UK signs medicine logistics deals to mitigate Brexit fallout

By Nick Taylor

- Last updated on GMT

(Image: Getty/Pusteflower9024)
(Image: Getty/Pusteflower9024)

Related tags: Brexit, Logistics, Uk, European union

UK government signs freight capacity contracts to mitigate the risk that trade disruption will stop medicines from reaching patients related to a potential no-deal Brexit.

The government has tasked four ferry companies, Brittany Ferries, DFDS, P&O and Stena Line, with delivering capacity equivalent to thousands of heavy goods vehicles per week.

If the UK leaves the European Union (EU) without a deal at the end of the month, the ferry companies will begin shipping medicines via routes that are less likely to be disrupted by the fallout of a no-deal Brexit.

Under the terms of the signed contracts, the ferry companies will provide services for six months in return for up to £86.6m ($110.7m). The framework under which the contacts were awarded will stay in place for four years to enable the government to quickly procure capacity if needed.

The government’s statement lacks details about which routes the ferry companies will use. However, the focus is likely to be on bypassing the anticipated bottleneck at the short straits crossings that link Dover and Folkestone in England to Calais and Dunkirk in France.

A 2018 report by the UK government found the short straits crossings could run at significantly reduced capacity for up to six months.

More recently, the Scottish government predicted the volume of goods shipped across the short straits could fall to 40% of normal capacity on day one of a no-deal Brexit and stay 50% below capacity three months later.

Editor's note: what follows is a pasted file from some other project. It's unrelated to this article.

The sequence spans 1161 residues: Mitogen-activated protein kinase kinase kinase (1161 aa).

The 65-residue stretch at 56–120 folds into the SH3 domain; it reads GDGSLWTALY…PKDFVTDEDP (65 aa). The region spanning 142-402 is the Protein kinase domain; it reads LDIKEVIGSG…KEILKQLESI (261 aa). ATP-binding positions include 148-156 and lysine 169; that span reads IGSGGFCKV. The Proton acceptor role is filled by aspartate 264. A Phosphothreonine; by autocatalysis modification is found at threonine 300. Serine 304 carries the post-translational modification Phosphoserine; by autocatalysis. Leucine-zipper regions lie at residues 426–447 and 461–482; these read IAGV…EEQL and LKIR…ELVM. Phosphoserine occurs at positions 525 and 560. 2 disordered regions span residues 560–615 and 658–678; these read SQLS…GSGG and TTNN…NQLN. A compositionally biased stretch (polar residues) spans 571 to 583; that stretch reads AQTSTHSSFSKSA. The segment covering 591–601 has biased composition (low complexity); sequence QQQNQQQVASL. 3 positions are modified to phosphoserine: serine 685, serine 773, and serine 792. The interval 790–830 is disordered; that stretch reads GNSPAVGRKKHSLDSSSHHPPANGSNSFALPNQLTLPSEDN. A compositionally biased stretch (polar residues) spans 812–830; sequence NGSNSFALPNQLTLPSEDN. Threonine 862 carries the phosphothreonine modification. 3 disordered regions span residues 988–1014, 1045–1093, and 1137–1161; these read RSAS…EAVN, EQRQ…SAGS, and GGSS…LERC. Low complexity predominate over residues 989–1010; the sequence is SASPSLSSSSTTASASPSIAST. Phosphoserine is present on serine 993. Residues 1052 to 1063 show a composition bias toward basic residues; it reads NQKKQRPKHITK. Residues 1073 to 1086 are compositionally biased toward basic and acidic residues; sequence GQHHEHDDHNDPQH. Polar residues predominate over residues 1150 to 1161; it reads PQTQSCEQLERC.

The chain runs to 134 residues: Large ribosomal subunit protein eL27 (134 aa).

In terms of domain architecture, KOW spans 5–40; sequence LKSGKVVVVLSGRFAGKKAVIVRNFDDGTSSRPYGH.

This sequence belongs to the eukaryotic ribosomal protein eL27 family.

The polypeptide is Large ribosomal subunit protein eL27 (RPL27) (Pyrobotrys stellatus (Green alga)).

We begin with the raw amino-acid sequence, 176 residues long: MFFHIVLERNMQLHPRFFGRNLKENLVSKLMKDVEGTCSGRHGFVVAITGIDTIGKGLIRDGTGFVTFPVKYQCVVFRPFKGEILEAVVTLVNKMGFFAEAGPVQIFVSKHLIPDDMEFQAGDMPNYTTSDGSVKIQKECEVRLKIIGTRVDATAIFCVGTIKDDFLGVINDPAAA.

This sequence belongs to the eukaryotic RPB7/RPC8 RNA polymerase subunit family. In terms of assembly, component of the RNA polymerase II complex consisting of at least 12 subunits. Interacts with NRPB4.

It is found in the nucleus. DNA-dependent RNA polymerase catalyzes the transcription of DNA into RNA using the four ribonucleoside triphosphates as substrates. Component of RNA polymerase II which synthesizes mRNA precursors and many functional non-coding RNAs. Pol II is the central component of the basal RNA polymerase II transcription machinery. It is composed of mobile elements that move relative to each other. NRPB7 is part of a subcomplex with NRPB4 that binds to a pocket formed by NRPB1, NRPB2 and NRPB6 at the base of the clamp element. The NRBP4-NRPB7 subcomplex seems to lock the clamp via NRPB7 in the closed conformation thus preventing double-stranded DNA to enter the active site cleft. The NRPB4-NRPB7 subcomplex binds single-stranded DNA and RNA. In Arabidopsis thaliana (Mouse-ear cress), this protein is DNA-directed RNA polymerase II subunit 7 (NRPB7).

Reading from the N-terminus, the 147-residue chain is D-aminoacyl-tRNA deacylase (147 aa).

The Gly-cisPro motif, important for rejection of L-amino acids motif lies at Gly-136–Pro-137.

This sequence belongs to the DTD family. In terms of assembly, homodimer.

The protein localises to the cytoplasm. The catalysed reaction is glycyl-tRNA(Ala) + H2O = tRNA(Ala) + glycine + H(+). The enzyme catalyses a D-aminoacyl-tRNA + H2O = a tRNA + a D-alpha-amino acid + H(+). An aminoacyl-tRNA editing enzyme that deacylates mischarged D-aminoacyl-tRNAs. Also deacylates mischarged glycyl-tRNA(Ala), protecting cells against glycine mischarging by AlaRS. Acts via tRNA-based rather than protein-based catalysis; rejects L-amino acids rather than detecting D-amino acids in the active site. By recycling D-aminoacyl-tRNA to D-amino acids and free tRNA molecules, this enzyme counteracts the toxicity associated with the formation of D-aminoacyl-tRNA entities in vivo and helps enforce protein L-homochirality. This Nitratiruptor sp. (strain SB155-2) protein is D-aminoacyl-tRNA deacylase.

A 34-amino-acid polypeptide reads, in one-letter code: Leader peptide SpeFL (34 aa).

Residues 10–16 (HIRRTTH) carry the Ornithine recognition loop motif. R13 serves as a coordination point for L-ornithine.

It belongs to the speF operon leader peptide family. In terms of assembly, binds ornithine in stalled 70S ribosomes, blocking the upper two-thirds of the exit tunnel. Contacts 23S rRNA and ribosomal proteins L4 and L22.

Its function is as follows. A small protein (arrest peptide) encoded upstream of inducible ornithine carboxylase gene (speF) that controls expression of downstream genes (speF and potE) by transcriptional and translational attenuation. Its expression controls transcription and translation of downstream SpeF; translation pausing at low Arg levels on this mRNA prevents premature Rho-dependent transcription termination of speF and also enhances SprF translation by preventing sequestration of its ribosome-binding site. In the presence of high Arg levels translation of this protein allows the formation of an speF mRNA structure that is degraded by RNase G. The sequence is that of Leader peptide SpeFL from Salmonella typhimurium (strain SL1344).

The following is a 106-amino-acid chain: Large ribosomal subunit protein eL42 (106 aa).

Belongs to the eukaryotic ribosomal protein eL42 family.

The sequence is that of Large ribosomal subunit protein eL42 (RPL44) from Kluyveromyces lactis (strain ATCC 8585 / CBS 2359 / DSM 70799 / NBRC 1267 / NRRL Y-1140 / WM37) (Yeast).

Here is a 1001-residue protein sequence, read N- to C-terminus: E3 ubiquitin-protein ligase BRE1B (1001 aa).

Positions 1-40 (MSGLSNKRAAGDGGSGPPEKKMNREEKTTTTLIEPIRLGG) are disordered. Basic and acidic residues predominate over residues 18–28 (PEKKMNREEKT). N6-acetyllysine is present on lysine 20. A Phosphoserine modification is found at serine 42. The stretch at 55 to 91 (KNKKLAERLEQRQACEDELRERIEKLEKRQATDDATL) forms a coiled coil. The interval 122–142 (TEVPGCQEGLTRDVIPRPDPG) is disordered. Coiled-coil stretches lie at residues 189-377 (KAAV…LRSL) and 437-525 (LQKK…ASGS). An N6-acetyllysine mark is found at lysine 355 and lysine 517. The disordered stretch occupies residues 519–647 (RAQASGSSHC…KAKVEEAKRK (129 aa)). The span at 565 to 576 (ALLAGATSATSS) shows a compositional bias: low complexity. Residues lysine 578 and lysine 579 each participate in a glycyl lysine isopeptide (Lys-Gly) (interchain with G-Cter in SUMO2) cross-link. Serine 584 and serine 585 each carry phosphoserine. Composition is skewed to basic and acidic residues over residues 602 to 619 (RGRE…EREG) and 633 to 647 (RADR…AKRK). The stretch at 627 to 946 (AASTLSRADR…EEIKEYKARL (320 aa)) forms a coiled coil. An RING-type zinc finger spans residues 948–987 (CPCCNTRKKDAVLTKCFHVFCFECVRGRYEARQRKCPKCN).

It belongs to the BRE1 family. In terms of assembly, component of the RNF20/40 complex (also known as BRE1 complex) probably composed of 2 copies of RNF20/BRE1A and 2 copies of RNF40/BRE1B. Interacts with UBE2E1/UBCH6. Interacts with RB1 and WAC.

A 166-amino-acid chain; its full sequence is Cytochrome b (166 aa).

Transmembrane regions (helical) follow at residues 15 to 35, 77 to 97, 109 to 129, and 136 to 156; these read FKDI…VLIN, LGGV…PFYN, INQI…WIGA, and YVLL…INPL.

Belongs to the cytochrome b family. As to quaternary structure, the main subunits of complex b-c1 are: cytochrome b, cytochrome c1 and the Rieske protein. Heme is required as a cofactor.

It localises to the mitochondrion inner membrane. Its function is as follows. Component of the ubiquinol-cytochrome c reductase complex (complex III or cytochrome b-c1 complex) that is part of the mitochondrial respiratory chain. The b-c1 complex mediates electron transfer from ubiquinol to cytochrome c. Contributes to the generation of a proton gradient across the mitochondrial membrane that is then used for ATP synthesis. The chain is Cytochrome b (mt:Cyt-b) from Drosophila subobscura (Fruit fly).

Scotland is considering using some of its terminals to mitigate the short straits bottleneck but even so the Scottish government thinks disruption to the supply of medicines and radiopharmaceuticals is “likely​.”

The UK government is more optimistic. Earlier this month, Edward Argar, Minister of State at the Department of Health and Social Care, said the UK government’s actions “should​” ensure medicines and medical device supply continues uninterrupted.

Many in the industry hold views closer to the Scottish government. Talking to the UK parliamentary committee overseeing Brexit in June, Martin Sawer, executive director of the Healthcare Distributors Association, said he “would expect medicine shortages and a lot of price rises for the NHS to happen pretty quickly​” in the event of a no-deal Brexit.

The UK is nearing the point that it may find out whether the more optimistic or pessimistic view is closer to reality. As it stands, the UK will leave the EU without a deal in less than two weeks unless an agreement is reached, an extension to the departure date is requested and granted or Brexit is called off altogether by the British parliament.

A revised agreement with the EU is in place but a planned vote in the UK parliament on whether to accept the terms was deferred on Saturday. In response, the government initiated its no-deal Brexit contingency plans.

Related topics: Regulatory & Safety, Regulations

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